The protests this month have been met with police brutality and a number of deaths had already been recorded prior to October 20. 

What happened on October 20?

In Lagos, a curfew was implemented in the city on October 20, which would force the end of the continuing protests. Peaceful protesters had been gathering at Lekki toll gate in the state for some weeks and were given just a few hours notice to evacuate the area in time for curfew, many of whom did not. Some protesters claimed officials removed security cameras in the area prior to the beginning of curfew and all the lights and advertisements were turned off.

Soon after curfew, the Nigerian armed forces arrived on the scene and began shooting, first into the sky and then upon the crowd. Some people live streamed the attack and Amnesty International claim at least 12 people have been confirmed dead, though other accounts are saying the number is closer to 40. Afterwards, government officials empathised with those injured but claimed that there had been no deaths and blamed social media users for aggravating the situation. The army has said the incident, now known as the Lekki Massacre, was “fake news” and that the army was not there, despite video evidence.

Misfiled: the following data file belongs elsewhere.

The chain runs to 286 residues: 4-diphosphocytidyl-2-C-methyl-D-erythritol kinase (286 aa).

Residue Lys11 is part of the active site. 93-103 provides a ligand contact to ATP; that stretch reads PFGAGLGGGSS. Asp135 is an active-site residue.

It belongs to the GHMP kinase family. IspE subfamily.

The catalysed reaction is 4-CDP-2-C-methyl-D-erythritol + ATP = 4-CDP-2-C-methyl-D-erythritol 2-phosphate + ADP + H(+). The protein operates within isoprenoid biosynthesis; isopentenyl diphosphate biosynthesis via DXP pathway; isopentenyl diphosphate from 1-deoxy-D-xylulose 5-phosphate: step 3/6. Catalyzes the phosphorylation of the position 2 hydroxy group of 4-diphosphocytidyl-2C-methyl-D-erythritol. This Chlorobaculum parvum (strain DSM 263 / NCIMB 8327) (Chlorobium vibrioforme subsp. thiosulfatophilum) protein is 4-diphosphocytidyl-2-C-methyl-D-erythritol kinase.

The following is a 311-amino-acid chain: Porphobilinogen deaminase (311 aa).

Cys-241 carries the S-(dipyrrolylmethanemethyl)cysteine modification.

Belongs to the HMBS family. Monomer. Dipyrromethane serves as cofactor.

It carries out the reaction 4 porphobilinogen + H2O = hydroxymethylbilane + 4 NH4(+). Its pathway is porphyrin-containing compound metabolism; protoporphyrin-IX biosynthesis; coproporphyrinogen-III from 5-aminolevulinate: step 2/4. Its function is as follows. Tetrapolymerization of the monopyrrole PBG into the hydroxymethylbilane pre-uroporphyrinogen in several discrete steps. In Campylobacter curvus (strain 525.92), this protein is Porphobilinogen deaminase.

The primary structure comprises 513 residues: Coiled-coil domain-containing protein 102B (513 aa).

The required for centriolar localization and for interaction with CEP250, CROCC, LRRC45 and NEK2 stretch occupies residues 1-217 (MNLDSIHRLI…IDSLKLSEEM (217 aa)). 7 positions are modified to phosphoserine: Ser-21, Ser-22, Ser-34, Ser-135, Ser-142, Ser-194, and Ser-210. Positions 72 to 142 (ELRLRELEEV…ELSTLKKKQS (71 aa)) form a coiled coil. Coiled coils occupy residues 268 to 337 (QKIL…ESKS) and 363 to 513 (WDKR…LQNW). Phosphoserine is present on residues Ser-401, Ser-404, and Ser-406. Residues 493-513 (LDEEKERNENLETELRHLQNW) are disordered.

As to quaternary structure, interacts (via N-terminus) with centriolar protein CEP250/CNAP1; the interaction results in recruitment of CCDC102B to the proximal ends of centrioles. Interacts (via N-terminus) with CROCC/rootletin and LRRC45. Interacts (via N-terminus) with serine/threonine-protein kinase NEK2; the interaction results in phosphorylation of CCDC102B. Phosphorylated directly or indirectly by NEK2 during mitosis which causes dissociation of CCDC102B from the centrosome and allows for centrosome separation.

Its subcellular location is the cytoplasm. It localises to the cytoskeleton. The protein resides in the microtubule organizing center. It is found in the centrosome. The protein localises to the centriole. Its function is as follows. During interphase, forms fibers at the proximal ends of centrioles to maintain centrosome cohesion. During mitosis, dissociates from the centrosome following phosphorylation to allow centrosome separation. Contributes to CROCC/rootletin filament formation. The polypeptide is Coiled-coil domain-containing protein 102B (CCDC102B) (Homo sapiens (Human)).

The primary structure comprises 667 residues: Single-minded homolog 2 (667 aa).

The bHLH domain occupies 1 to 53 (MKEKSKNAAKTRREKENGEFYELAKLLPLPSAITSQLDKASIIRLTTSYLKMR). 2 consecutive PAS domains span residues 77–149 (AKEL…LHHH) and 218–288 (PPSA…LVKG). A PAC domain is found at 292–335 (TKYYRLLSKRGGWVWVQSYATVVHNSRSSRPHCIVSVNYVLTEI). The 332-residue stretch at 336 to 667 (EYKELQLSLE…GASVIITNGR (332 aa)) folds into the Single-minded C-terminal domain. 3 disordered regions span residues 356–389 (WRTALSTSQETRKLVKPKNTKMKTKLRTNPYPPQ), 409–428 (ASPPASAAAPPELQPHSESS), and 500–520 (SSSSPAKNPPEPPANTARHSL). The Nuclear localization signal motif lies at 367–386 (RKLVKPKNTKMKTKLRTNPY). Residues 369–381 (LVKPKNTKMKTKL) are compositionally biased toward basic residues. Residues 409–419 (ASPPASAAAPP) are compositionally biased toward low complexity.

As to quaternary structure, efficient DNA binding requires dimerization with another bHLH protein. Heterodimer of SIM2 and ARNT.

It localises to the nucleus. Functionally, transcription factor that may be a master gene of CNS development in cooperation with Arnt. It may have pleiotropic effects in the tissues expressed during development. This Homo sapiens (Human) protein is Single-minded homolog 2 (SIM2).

What is happening now?

The October 20 attack gained international press coverage and condemnation by everyone from US Democratic Presidential nominee Joe Biden to UK Foreign Secretary Dominic Raab. 

The violent response has quelled the protests in Nigeria for the moment, but protesters, many of them in their teens and twenties, are hopeful that events this month will mark the beginning of the end of police brutality and abuse in Nigeria and that the lives lost will not have been in vain.

Featured image: the emblem of the #endSARS movement, a Black Lives Matter fist backed by the Nigerian flag.


Read more: ‘The Irish mammy is so similar to the Nigerian mum’: Up-and-coming singer Tolü Makay on roots, racism and music

Read more: ‘We live here. We work here. We belong here’: Groundbreaking research unveiled for undocumented in Ireland

Read more: Racism in Ireland is on the rise, but are we still listening?